A video showing Gov. Scott Walker on the campaign trail claiming that he would be willing to negotiate with public employees if elected to office surfaced Friday, which his critics say proves he did not run on the idea of eliminating collective bargaining.
The video features Walker as a candidate in Oct. 26, 2010, sitting down with the editorial board The Oshkosh Northwestern.
During the interview, Walker discussed what he did as Milwaukee county executive to balance the budget and his plans to use a similar process for Wisconsin. A Northwestern editorial board member asked if collective bargaining was a factor in Walker’s plan to ask public employees to contribute “their fair share” of their pension plans and how such a proposal would be negotiable.
“Yes, you still have to negotiate it,” Walker answered. “I did that at the county as well.”
Walker has said in the past that he ran on the issue of eliminating collective bargaining. Wisconsin’s branch of Politifact, a fact-checking organization, also challenged Walker’s statement, rating the statement “false” in an analysis done in February of last year.
Sen. Kathleen Vinehout, D-Alma, who is running for the nomination to run against Walker in a potential recall election, said she believes the video exemplifies the deceit she said she believes Walker has created.
“It helps people understand what the governor truly said during his campaign and what he is doing now,” Vinehout said. “He challenged the press to find evidence and, now they have.”
Mike Mikalsen, spokesperson for Rep. Steve Nass, R-Whitewater, said Nass believes the governor’s actions with the collective bargaining reform bill and budget plan are consistent with what he said he was going to do.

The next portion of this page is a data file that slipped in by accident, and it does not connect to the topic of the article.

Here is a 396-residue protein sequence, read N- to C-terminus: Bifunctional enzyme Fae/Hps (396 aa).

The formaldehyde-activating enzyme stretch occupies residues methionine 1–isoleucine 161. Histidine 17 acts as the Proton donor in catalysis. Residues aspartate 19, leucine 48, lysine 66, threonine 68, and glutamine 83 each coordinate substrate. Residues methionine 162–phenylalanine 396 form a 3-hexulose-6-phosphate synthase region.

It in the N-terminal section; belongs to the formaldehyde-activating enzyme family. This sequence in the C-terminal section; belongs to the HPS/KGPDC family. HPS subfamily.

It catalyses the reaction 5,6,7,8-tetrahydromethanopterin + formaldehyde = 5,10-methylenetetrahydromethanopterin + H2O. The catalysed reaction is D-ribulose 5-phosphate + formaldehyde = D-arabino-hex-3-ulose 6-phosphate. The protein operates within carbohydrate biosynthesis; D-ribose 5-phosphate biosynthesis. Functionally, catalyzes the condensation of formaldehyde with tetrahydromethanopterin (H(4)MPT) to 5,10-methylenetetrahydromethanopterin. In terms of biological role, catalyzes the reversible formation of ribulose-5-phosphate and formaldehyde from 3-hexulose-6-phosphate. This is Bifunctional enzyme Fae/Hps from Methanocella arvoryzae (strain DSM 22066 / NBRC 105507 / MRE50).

“The governor is still talking to unions,” Mikalsen said. “He has been consistent throughout his [tenure] in office with what he said he was going to do. He also said he was going to balance the budget; that’s done.”
Mikalsen added the state had a $3.2 billion deficit when the governor came into office, which he said is now down to $143 million over the next three years.
In a statement released in response to the video, Kathleen Falk, former Dane County executive and a Democratic recall candidate, called Walker’s statements a “smoking gun” to Walker’s secret plan to end the rights of public workers everywhere.
“It’s another indication of Gov. Walker not being honest with the people of Wisconsin,” Falk’s spokesperson Scot Ross said. “No amount of money that Walker raises around the country can buy back the trust of the people of Wisconsin.”
Wisconsin Education Association Council spokesperson Christina Brey said the union has known all along the governor never campaigned to do anything he has done in office.
“This is one more item of proof,” Brey said, “that what he has done and what he said he would do are two different things.”
Walker’s campaign and office did not return calls as of press time.